[Numpy-discussion] [F2PY]: Allocatable Arrays

Pearu Peterson pearu@cens.ioc...
Fri Feb 1 08:45:09 CST 2008


On Fri, February 1, 2008 1:28 pm, Andrea Gavana wrote:
> Hi All,
>
>     I sent a couple of messages to f2py mailing list, but it seems
> like my problem has no simple solution so I thought to ask for some
> suggestions here.

Sorry, I haven't been around there long time.

> Basically, I read some huge unformatted binary files which contain
> time-step data from a reservoir simulation. I don't know the
> dimensions (i.e., lengths) of the vectors I am going to read, and I
> find out this information only when I start reading the file. So, I
> thought it would be nice to do something like:
>
> 1) Declare outputVector as allocatable;
> 2) Start reading the file;
> 3) Find the outputVector dimension and allocate it;
> 4) Read the data in the outputVector;

looks ok.

> 5) Return this outputVector.

What do you mean by "return"? You cannot return allocatable arrays
as far as comes to using f2py for generating wrappers. However,
you can access allocatable array outputVector if it is module data,
as you do below.

> It works when I compile it and build it in Fortran as an executable
> (defining a "main" program in my f90 module), but it bombs when I try
> to use it from Python with the error:
>
> C:\Documents and Settings\gavana\Desktop\ECLIPSEReader>prova.py
> Traceback (most recent call last):
>  File "C:\Documents and
> Settings\gavana\Desktop\ECLIPSEReader\prova.py", line 3, in <module>
>    inteHead, propertyNames, propertyTypes, propertyNumbers =
> ECLIPSEReader.init.readinspec("OPT_INJ.INSPEC")
> ValueError: failed to create intent(cache|hide)|optional array-- must
> have defined dimensions but got (-1,)

This exception is not directly related to what follows below.

> So, I have tried with a suggestion given in the f2py mailing list, and
> I found out that this routine works:
>
>
> MODULE DUMMY
> IMPLICIT NONE
>
> ! Ok, so I want an allocatable array as output
>
> real(8), allocatable :: realOutput(:)
...

> END MODULE DUMMY
>
>
> But this one doesn't work:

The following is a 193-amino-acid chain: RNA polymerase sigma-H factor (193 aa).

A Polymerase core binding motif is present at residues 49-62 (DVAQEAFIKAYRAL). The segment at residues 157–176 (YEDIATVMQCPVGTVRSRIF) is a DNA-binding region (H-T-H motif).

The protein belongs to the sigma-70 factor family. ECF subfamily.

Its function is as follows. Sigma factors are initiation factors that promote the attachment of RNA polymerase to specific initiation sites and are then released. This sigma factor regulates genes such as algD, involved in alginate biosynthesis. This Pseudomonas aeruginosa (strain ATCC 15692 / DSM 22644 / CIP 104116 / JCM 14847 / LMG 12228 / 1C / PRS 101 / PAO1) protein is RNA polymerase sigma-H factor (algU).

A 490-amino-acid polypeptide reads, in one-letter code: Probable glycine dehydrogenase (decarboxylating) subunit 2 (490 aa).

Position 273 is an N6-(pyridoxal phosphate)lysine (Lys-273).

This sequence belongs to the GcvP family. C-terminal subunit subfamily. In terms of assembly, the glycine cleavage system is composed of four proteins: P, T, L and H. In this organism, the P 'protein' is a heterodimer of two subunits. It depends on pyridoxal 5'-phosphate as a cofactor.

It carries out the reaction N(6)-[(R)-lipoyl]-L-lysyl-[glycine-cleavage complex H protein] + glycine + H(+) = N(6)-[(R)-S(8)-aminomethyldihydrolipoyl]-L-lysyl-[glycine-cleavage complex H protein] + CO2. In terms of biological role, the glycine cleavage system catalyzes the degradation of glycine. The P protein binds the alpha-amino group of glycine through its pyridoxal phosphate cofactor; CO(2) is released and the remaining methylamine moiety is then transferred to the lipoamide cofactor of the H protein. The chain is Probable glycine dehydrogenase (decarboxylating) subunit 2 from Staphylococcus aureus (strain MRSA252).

>
>
> MODULE DUMMY
> IMPLICIT NONE
>
> ! Ok, so I want an allocatable array as output
>
> real(8), allocatable :: realOutput(:)
> integer, allocatable :: inteOutput(:)
>
> CONTAINS
...
> END MODULE DUMMY

This one works fine here:

$ f2py -c -m m2 m2.f90 --fcompiler=gnu95
>>> import m2
>>> print m2.dummy.__doc__
realoutput - 'd'-array(-1), not allocated
inteoutput - 'i'-array(-1), not allocated
allocatedummy - Function signature:
  allocatedummy(dummyinput)
Required arguments:
  dummyinput : input int


> The difference between the 2 scripts, is just that in the second one I
> want 2 allocatable arrays instead of 1. When I compile it with f2py, I
> get this warning from getarrdims:
>
> Building modules...
>        Building module "dummy"...
>                Constructing F90 module support for "dummy"...
>                  Variables: realoutput inteoutput
                              ^^^^^^^^^^^^^^^^^^^^^

Looks like both allocatable arrays should be present also in your
case.

> getarrdims:warning: assumed shape array, using 0 instead of ':'
> getarrdims:warning: assumed shape array, using 0 instead of ':'

These warnings can be ignored.

> Which is not present if I compile script number 1. Actually, if I run
> script 2, I can't access anymore the 2 variables realoutput and
> inteoutput (they are not there), while with script 1 I can easily
> access realoutput by writing dummy.dummy.realoutput.

What do you mean by accessing? What happens when you type:
  dummy.dummy.inteoutput
?

Note that when you call AllocateDummy function, then you allocate
and then deallocate the arrays. So, in Python dummy.dummy.realoutput
and dummy.dummy.inteoutput should always return None.

See

http://cens.ioc.ee/projects/f2py2e/usersguide/index.html#allocatable-arrays

for how to use allocatable module data from Python.

> I can't actually see any big difference between the 2 scripts... am I
> missing something?
>
> This is Windows XP, Python 2.5, numpy 1.0.3.1, Compaq Visual Fortran
> 6.6, MS Visual Studio .NET 2003.

I am using numpy from svn.

Regards,
Pearu



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